I read a great blog post from my friend and admired colleague, Linda Jerome, the teen librarian at the LaCrosse Public Library yesterday, and it spurred me to immediate action!  Linda has been running a book discussion group for adults reading teen books, and has specifically invited other librarians, school personnel and others with a professional interest in the topic--including adult services librarians.  The book club isn't on the clock, it's a fun, extra thing to do that has added benefits of deepening connections with others in the field, nurturing collaborative opportunities, and giving you more chances to talk about books for teens with others who work with that age group.

I put the word out to a few likely folks in this area, and have received several enthusiastic responses.  Still working on the logistics, but it is great to know there are others who are interested.  And if you are in the Eau Claire area and wish you could join us--you can!  Just let me know and I'll add you to the list.  If this sounds cool to you, it seems pretty easy to replicate.

Tuesday, November 26, 2013

Growing Wisconsin Readers with Frogs

Tiffany Meyer from Dresser Village Library received one of the Growing Wisconsin Readers grants this year 1000 Books Before Kindergarten program that is a collaboration between Dresser and the St. Croix Falls library.  The program started on November 1, and they already have 31 signed up, with more outreach planned starting in January.

Participants receive a Blinky book & DVD [donated by local author/naturalist and Frog Guy Randy Korb] when they've read 25 books, a froggy finger puppet at 100 books, a froggy squirt toy at 500 books, as well as a froggy sticker at every 100 books along the way. When they reach 1000 books, they can choose a picture book to add to the library's collection with a bookplate in their name.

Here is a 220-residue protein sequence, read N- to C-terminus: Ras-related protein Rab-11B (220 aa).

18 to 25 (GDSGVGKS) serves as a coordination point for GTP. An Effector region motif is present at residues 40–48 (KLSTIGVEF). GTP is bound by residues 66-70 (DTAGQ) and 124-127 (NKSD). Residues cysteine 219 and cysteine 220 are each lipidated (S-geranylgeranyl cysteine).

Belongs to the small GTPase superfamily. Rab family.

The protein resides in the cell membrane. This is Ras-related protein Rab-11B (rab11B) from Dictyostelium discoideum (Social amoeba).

Great story:  "A 3 1/2-year-old brought his sheet in this afternoon, having surpassed the 25-book mark. He was pretty excited about his frog book. While checking more books out, his mom said, "Tell Miss Tiffany what you did with the rest of your stickers." Silence. I said, "I won't be upset. I'm just interested." I thought for sure he would say he stuck them on the wall or dropped them in the bathtub - something along those lines. "I ate them." This led to a nice conversation about what they tasted like and what else he had eaten lately. Totally made my day! When I asked him if he'd like more stickers or if he'd prefer to color in the rest of the circles, he opted to use markers ;)"

Monday, November 25, 2013

Insect Camp at the Library

Playing SLUG (like SPUD, but with hoops and frisbees

Jenna at Fall Creek held an after school Insect Camp this fall, with art and science, games and exploring for school age kids.  There's a complete blog post about it on her blog, but I'm including a few photos here to whet your appetite. 

Says Jenna  "It was SO much fun. The parents were very impressed and mentioned a number of times how the kids couldn't stop talking about what they had done they day before. The Hissing Cockroaches was by far the favorite activity. We had mostly second graders and younger, but one older sister in 6th grade did attend Tuesday-Thursday. I am glad I had pre-registration because we offered snack each day. The presenters also appreciated knowing how many children to expect. We will have another Library Camp week this month and already have quite a few kiddos signed up for each day!"
Thumbprint insects
Drawing/writing about what is in the small circle he created with string
A visit from the hissing cockroaches, who came with a local teacher